LGBTQ+ rights in Canada and America


On July 20th, 2005, Parliament passed the Civil Marriage Act, making Canada the fourth country to legalize same-sex marriage and the first one outside of Europe to do so, a milestone for many Canadian members of the LGBTQ+ community. This was following a long period of inclusive conversations between Parliament, the people, the courts, and the government pertaining to the decision of legalizing same-sex marriage. Eventually, the Court ruled unanimously that same-sex marriage was not only permitted by the charter, but flowed from it: civil unions would not suffice.

At the time of this Canadian nation-wide legalization, the United States had only a few states that had legalized same-sex marriage, but were making progress on the subject.

Today, more than 20 countries have recognized same-sex marriage, and the United States is included in that list. Same-sex marriage is recognized federally; however, the details of the ability and legality of marriage and divorce varies depending on the state.

Canada is said to be a leader in the field of LGBTQ+ rights. Although there is still some discrimination against the community that persists, major advances have been made toward formal legal equality and social acceptance. These advances include lifting the ban on gays and lesbians in military, allowing LGBTQ+ members from other countries to apply for refugee status if they were being persecuted in their country of origin, and allowing same-sex couples to adopt. In the past decade, Canada has become a safer place to publicly be who you are on the LBGTQ+ spectrum, as proven by all the recent politicians and athletes who have come out.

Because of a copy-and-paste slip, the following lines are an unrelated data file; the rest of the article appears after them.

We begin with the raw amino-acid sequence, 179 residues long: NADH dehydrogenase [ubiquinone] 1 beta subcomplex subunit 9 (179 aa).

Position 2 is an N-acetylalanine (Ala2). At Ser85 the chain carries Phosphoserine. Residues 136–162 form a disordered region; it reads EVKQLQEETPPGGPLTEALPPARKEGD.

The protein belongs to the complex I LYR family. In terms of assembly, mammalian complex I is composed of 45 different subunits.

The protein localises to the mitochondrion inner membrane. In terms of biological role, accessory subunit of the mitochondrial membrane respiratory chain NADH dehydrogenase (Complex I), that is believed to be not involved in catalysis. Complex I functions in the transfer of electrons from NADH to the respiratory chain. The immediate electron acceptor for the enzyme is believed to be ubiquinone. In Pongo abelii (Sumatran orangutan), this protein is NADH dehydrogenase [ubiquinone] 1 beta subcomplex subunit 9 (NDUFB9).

Like Canada, the United States has allowed the LGBTQ+ community to serve in the military from any state. However, it is still a different story all together in terms of equality. The legality of adoption, discrimination, and other subjects varies from state to state. For example, while same-sex adoption is legal in some states, it is legal for only married couples in others, only singles in others, and is ambiguous in many. Unfortunately, the United States has very little guaranteed protection for the LGBTQ+ community when it comes to things such as employment and housing discrimination. There is question also of whether Donald Trump's recent presidency will be working to reverse the new-found progress when it comes to the LGBTQ+ community's rights.

Despite this, both countries have made immense progress in making members of the LGBTQ+ community feel safe and protected, and the progress is continuing rapidly.